“Theresa Ganz: Shadow on the Green”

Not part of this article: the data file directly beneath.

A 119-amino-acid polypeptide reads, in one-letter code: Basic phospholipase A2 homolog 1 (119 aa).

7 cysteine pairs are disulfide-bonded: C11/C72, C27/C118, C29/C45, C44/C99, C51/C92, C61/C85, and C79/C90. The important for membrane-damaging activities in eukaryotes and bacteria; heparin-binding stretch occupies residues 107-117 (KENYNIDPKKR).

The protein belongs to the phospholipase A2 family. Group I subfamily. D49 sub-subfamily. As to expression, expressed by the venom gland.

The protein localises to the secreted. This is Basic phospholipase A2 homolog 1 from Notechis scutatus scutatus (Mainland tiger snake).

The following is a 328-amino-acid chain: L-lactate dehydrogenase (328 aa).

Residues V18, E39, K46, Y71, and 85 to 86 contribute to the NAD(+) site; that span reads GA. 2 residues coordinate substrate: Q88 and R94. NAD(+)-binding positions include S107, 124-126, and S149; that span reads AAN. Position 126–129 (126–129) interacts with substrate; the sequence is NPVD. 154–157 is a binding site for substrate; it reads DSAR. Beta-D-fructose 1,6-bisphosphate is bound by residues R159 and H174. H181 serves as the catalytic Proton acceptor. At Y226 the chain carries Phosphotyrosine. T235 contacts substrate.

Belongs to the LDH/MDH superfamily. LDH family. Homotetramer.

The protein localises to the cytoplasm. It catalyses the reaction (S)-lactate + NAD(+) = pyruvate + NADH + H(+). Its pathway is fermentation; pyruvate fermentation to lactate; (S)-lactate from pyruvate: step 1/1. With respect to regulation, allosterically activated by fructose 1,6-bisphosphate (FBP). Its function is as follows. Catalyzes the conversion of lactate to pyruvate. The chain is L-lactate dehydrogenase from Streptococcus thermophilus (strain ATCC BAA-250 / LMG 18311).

Theresa Ganz' hand-cut photographic collages do a neat job of slicing and dicing preconceptions. She captures vines and flowers on film, cuts away the backgrounds, rearranges the greenery, and displays the cut-outs against white gallery walls. The effect is of an idealized plant, without the weedy weight of context. In her earlier work, Ganz pushed the Platonic ideal by creating perfectly symmetrical collages of leafy branches, exposing how we try to make nature conform to our ideas of perfection. In her newer work, she goes for messiness instead, hanging shaggy branches and great wads of nasturtiums. With photographed black ribbons woven in, the new collages evoke funeral wreaths gone feral. Ganz' stuff has always been a little somber; here, however, she enters the dark woods of national depression. Nasturtiums, the show's text tells us, stand for “patriotism” and “victory in battle” in the Victorian flower lexicon. As for the bare branches, they look like lashes or scrawls against the wall, indecipherable but decidedly a warning.

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